Bistrot des Alpes: an Amsterdam trip down Alpine memory lane

What are the two things guaranteed to make winter at 52 degrees north more bearable? The Amsterdam Light Festival, and tartiflette. On a Saturday night in the deepest, darkest depths of mid-January, I did both.

The first was on a boat – it had sides and a roof and wine and soup. It was all very civilised. For some reason, it was the first time I’d actively sought out the Amsterdam Light Festival, as opposed to just passing by a few installations along the canals on my bike by accident. It didn’t disappoint – there were twirling, mirrored, illuminated water-carrousels in the middle of the IJ; there were running, jumping, tumble-turning figures performing illuminated gymnastics along the side of the canal; and there were huge Damien Hirst-style faces lit up like diamonds in the sky.

Amsterdam Light Festival
Like diamonds in the sky…

From the steiger at Centraal Station, we trammed it down to Bistrot des Alpes just off the Utrechtsestraat. We weren’t hugely hungry after all the hapjes on the boat, so we welcomed a short wait in the warmth of the gondola car that sits slap-bang in the centre of the restaurant. It brought back memories of my ski season as a chalet girl a long, long time ago…

Bistrot des Alpes Amsterdam
Cosying up in Bistrot des Alpes’ “Egg Lounge”

As, in fact, did the food: think raclette, tartiflette, fondue – all the Alpine favourites after a day of fresh mountain air and the kind of exercise your thighs aren’t used to. Only we had done the sum total of zero exercise that day (save a short walk into town) so we decided to order one charcuterie starter and two cheese-fest main courses between the three of us. Not very Trois Vallées, but probably for the best.

Charcuterie - Bistrot des Alpes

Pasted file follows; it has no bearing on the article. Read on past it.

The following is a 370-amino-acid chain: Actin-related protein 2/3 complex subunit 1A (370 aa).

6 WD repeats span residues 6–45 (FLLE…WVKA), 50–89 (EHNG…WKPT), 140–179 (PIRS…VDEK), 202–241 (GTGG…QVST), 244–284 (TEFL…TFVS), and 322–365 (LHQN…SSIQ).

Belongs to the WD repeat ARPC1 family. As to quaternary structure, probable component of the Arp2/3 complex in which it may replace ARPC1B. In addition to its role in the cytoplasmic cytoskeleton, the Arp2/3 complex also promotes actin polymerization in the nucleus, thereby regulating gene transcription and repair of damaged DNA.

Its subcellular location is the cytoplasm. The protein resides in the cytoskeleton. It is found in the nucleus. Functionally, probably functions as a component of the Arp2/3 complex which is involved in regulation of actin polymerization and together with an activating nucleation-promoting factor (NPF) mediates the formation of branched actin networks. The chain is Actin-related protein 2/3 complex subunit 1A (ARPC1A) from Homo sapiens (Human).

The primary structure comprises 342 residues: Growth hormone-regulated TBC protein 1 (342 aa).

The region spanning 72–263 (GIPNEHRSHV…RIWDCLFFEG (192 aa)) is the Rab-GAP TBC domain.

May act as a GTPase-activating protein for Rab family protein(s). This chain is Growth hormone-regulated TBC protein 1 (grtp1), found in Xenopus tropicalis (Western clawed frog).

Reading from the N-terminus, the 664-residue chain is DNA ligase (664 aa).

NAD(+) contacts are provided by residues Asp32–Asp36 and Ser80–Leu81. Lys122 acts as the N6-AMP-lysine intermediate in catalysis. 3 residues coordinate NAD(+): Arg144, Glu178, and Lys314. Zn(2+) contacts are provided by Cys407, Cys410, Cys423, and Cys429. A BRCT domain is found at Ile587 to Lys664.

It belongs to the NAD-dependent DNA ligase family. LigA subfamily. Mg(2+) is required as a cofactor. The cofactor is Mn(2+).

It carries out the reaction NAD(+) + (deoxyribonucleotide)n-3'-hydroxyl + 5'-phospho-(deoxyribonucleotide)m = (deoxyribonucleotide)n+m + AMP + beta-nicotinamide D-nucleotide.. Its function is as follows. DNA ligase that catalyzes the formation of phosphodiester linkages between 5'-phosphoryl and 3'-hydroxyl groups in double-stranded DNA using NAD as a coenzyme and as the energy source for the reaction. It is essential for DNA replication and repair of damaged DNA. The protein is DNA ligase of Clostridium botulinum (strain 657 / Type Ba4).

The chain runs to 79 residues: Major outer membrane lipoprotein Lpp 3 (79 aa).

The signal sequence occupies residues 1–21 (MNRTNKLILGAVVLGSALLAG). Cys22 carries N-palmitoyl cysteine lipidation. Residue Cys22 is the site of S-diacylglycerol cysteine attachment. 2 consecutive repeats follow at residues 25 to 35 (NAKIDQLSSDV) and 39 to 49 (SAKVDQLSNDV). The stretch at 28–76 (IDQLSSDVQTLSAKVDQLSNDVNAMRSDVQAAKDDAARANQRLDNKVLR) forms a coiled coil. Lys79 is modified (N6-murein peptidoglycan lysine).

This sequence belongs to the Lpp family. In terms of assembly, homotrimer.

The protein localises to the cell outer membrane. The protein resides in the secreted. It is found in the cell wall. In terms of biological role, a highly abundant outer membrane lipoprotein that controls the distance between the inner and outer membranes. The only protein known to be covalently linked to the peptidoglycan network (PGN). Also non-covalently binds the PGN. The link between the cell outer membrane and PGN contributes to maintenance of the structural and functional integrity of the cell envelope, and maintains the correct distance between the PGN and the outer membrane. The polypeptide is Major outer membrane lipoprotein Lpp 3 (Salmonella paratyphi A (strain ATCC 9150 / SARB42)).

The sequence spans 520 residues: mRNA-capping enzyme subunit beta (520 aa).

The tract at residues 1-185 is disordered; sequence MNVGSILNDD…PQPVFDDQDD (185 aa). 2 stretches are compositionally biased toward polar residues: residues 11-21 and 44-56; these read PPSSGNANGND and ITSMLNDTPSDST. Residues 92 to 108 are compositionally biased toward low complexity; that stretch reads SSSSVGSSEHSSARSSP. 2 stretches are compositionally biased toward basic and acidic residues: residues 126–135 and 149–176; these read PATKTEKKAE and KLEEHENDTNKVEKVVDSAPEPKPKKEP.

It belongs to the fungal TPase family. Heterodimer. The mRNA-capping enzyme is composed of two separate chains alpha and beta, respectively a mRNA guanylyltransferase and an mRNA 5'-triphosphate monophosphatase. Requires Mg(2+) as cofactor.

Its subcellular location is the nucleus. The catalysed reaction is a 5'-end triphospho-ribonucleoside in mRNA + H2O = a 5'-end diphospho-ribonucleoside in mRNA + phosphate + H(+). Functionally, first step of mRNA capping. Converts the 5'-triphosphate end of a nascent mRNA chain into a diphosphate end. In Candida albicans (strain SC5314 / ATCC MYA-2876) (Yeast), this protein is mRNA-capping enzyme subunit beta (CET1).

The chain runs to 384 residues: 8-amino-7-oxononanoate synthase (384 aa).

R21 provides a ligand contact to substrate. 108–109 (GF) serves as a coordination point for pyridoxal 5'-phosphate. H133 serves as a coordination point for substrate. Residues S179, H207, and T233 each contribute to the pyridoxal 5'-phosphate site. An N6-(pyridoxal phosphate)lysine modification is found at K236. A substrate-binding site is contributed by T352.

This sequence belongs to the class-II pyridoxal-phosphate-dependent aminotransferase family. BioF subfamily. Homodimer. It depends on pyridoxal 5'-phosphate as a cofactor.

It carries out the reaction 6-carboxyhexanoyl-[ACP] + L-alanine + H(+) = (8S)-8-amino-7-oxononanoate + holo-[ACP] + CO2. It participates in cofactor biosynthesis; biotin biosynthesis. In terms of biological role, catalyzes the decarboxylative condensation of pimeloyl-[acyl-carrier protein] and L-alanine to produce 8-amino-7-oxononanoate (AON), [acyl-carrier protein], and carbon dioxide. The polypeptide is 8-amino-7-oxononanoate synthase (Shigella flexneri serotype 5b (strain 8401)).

Alpine charcuterie

In the end, I expect we needn’t have ordered the charcuterie either, since plenty of that seemed to come with every main course anyway. But we weren’t complaining: the hams and salamis were as tasty as any you’d get at a French mountain market, although I would’ve loved a few slices of dry cured saucisson as well. The tartiflette was tasty, and reminded me a) that I want to make it more often, and b) that I probably shouldn’t. Rich with cream, cheese and lardons, it’s a pleasure that should be enjoyed in moderation.

Tartiflette - Bistrot des Alpes
Cheese-fest: tartiflette

The raclette was a slight disappointment, with the cheese coming sliced and ready to heat under a gas grill on the table. It was more like a rustic form of the Dutch Christmas-favourite gourmetten than the heat lamp slowly melting the cut side of an entire half-wheel of raclette cheese… And if you have no idea what I’m talking about, take a look at my cheese-porn video from Morzine a couple of winters ago.

Both dishes came with salad, which was essentially lettuce leaves in a jam jar. I’d have appreciated something a little more substantial – a nice fresh salad is nearly as much of a tonic to cheese as a glass of red wine. But neither of these (mild) complaints detracted from my enjoyment of the meal, which was made even better by the delightful service. It wouldn’t have surprised me if our waitress was Swiss rather than Dutch. She even gave us a little shot of pear liqueur as a digestif.

Dinner came to just over €75 for three of us, including a bottle of Gamay, but bear in mind that we shared a starter and only ordered two mains. Clearly we could have spent more, but we were more than full by the time we’d finished. Next time (and there will certainly be a next time before this winter is out) I’ll order the fondue, with every expectation that I’ll be transported straight back to a Swiss family holiday in 1991…

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Bistrot des Alpes (Swiss)


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